Among the findings: *Women at Class 3 obesity were 35 percent less likely to become pregnant; Class 2 resulted in a 28 percent less chance; 9 percent for Class 1; and 3 percent for overweight women.

*Of the obese women who were able to become pregnant, the odds of stillbirth were increased more than twofold.

*Among live births, the odds of premature birth significantly paralleled increasing obesity: from 16 percent for overweight women to 34 percent for women at Class 3.

"If you are thinking about starting a family, get into the best physical shape possible." Luke said. "Control the factors you can -- such as drinking alcohol and smoking -- and remember, body weight is just as important."


Story Source:

The above story is based on materials provided by Michigan State University. Note: Materials may be edited for content and length.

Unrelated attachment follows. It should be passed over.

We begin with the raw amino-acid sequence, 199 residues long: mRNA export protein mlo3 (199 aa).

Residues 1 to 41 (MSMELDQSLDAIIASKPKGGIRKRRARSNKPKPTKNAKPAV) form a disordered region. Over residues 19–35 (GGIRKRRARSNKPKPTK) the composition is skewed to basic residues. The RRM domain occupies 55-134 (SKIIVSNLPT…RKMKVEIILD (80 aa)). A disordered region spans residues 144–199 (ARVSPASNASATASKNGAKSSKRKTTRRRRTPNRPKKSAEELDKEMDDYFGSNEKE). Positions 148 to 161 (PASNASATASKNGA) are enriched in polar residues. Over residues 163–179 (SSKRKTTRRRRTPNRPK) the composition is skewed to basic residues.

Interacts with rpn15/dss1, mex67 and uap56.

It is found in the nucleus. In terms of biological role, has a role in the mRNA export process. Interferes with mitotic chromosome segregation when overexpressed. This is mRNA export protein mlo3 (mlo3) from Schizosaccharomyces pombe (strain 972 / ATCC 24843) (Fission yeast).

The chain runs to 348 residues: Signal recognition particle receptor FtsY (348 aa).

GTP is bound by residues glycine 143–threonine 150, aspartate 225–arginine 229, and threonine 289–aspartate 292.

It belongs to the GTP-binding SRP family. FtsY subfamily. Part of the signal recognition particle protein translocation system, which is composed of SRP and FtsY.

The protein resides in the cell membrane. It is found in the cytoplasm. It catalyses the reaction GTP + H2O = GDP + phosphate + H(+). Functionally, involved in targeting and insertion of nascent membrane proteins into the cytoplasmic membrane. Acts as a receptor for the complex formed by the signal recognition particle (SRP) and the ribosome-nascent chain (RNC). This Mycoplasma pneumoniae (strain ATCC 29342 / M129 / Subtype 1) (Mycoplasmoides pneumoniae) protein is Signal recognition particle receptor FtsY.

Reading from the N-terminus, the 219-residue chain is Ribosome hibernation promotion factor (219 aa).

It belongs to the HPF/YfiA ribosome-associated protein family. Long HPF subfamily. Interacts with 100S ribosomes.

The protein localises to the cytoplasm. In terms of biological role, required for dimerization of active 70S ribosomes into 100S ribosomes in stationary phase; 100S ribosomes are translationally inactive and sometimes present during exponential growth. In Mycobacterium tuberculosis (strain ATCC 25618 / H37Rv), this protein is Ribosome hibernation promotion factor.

Cite This Page:

Michigan State University. "Obesity Significantly Cuts Odds Of Successful Pregnancy, Study Finds." ScienceDaily. ScienceDaily, 4 November 2009. <www.sciencedaily.com/releases/2009/11/091103153754.htm>.
Michigan State University. (2009, November 4). Obesity Significantly Cuts Odds Of Successful Pregnancy, Study Finds. ScienceDaily. Retrieved October 24, 2014 from www.sciencedaily.com/releases/2009/11/091103153754.htm
Michigan State University. "Obesity Significantly Cuts Odds Of Successful Pregnancy, Study Finds." ScienceDaily. www.sciencedaily.com/releases/2009/11/091103153754.htm (accessed October 24, 2014).

Share This



More Health & Medicine News

Friday, October 24, 2014

Featured Research

from universities, journals, and other organizations


Featured Videos

from AP, Reuters, AFP, and other news services

IKEA Desk Converts From Standing to Sitting With One Button

IKEA Desk Converts From Standing to Sitting With One Button

Buzz60 (Oct. 24, 2014) IKEA is out with a new convertible desk that can convert from a sitting desk to a standing one with just the push of a button. Jen Markham explains. Video provided by Buzz60
Powered by NewsLook.com